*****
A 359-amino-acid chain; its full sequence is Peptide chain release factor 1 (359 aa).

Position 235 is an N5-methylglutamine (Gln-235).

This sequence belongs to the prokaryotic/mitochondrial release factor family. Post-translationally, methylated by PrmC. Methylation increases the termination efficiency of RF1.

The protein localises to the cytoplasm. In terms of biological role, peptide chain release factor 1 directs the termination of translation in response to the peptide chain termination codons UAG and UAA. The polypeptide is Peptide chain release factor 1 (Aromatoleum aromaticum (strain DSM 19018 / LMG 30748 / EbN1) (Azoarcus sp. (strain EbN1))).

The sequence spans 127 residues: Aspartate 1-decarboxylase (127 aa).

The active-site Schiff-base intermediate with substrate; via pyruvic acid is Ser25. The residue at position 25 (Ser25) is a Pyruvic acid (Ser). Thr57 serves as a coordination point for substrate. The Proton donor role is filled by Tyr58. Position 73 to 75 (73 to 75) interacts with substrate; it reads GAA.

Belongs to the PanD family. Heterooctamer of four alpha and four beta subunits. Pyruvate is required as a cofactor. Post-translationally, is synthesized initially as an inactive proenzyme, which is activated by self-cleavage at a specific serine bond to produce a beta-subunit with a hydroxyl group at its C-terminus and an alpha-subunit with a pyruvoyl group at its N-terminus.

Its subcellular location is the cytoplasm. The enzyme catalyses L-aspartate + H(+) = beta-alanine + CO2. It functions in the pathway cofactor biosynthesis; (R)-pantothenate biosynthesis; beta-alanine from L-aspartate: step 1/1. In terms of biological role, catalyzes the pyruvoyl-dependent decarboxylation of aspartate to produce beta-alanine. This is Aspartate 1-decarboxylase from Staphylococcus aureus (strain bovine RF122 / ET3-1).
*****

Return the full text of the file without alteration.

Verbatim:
A 359-amino-acid chain; its full sequence is Peptide chain release factor 1 (359 aa).

Position 235 is an N5-methylglutamine (Gln-235).

This sequence belongs to the prokaryotic/mitochondrial release factor family. Post-translationally, methylated by PrmC. Methylation increases the termination efficiency of RF1.

The protein localises to the cytoplasm. In terms of biological role, peptide chain release factor 1 directs the termination of translation in response to the peptide chain termination codons UAG and UAA. The polypeptide is Peptide chain release factor 1 (Aromatoleum aromaticum (strain DSM 19018 / LMG 30748 / EbN1) (Azoarcus sp. (strain EbN1))).

The sequence spans 127 residues: Aspartate 1-decarboxylase (127 aa).

The active-site Schiff-base intermediate with substrate; via pyruvic acid is Ser25. The residue at position 25 (Ser25) is a Pyruvic acid (Ser). Thr57 serves as a coordination point for substrate. The Proton donor role is filled by Tyr58. Position 73 to 75 (73 to 75) interacts with substrate; it reads GAA.

Belongs to the PanD family. Heterooctamer of four alpha and four beta subunits. Pyruvate is required as a cofactor. Post-translationally, is synthesized initially as an inactive proenzyme, which is activated by self-cleavage at a specific serine bond to produce a beta-subunit with a hydroxyl group at its C-terminus and an alpha-subunit with a pyruvoyl group at its N-terminus.

Its subcellular location is the cytoplasm. The enzyme catalyses L-aspartate + H(+) = beta-alanine + CO2. It functions in the pathway cofactor biosynthesis; (R)-pantothenate biosynthesis; beta-alanine from L-aspartate: step 1/1. In terms of biological role, catalyzes the pyruvoyl-dependent decarboxylation of aspartate to produce beta-alanine. This is Aspartate 1-decarboxylase from Staphylococcus aureus (strain bovine RF122 / ET3-1).